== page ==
Failing as a game developer can be a rather frightening thing. When your big budget product doesn't turn a profit, the general consensus is that you may be on the chopping block. Go ahead and ask the former developers of Bizarre Creations, or Black Rock Studio how understanding their publishers were when their labors failed to deliver big sales numbers. And then feel free to buy them a drink. It's the least you can do.
Epic Games apparently doesn't think the way most publishers do, possibly because they have been in the development game themselves for so long. In speaking to Kotaku late last week, Epic president Mike Capps made it clear that they stand behind the products they believe in, whether they make money or not.
In this case, Capps was specifically referencing Bulletstorm, the gleefully immature first-person shooter Epic co-developed alongside the Polish development studio it recently acquired, People Can Fly. Though the game came close to cracking 300,000 units in its first month, Bulletstorm hasn't earned back its hefty budget at this juncture, and seemingly is destined to forever exist within the dreaded "red" zone.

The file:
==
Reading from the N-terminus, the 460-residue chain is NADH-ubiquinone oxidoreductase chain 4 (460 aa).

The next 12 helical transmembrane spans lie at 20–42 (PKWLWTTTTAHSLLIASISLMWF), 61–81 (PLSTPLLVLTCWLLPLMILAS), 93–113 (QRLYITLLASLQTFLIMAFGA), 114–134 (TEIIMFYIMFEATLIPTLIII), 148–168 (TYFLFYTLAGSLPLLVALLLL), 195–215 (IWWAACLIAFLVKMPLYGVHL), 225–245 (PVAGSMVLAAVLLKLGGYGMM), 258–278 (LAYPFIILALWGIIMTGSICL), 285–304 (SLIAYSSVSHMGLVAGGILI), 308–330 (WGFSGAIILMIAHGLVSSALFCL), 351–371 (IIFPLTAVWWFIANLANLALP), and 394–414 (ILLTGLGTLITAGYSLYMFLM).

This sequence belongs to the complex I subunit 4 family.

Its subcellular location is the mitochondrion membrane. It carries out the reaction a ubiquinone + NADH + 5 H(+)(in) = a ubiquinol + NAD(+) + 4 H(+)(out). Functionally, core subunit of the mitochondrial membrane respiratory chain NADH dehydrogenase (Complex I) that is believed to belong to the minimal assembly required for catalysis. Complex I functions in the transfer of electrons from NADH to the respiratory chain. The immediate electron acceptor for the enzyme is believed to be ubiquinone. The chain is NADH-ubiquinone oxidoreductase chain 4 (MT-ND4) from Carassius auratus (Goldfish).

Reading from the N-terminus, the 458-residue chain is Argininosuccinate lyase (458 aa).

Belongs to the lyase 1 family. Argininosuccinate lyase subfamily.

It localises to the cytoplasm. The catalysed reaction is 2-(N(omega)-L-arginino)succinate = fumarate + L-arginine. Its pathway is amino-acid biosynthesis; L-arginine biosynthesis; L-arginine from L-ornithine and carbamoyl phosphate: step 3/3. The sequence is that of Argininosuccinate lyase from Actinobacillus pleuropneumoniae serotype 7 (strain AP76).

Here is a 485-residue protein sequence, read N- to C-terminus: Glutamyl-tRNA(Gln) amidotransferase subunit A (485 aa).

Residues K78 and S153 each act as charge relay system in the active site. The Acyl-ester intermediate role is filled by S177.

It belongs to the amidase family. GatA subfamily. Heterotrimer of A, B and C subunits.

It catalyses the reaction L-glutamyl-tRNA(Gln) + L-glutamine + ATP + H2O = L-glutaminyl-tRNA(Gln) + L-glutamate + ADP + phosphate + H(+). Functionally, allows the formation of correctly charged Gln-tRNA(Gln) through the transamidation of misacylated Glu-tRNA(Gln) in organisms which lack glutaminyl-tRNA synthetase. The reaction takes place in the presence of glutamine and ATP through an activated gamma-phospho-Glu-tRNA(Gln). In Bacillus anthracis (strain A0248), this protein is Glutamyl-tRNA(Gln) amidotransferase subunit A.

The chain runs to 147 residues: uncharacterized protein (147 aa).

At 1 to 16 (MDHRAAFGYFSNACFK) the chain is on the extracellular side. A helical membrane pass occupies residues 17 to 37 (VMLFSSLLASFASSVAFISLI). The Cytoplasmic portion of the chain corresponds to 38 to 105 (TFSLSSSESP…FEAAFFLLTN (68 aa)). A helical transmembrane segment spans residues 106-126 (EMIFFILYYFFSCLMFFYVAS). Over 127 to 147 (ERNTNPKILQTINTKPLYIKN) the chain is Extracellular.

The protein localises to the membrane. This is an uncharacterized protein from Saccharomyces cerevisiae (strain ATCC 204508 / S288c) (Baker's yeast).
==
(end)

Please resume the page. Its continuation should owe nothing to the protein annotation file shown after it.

That said, Capps had no interest in putting any sort of blame on People Can Fly. Bulletstorm might not have made any money, but Capps believes in the studio, stating that Epic has no interest in using them to simply churn out additional Gears of War content, and rather expects big things from them.
"The studio has shipped AAA content," he said. "The next thing we do with People Can Fly will be great."
Capps plans to further tout Bulletstorm, and the other various IPs at Epic Games at next month's GDC Europe, giving a talk called "Size Doesn't Matter: How Epic Brings AAA Attitude to Every Game, from Gears of War 3 to Infinity Blade." It's a catchy title, and certainly should make for interesting listening for anyone who wants to understand Epic's approach to making games. Still, it could have used a little more dicktits, if you ask me.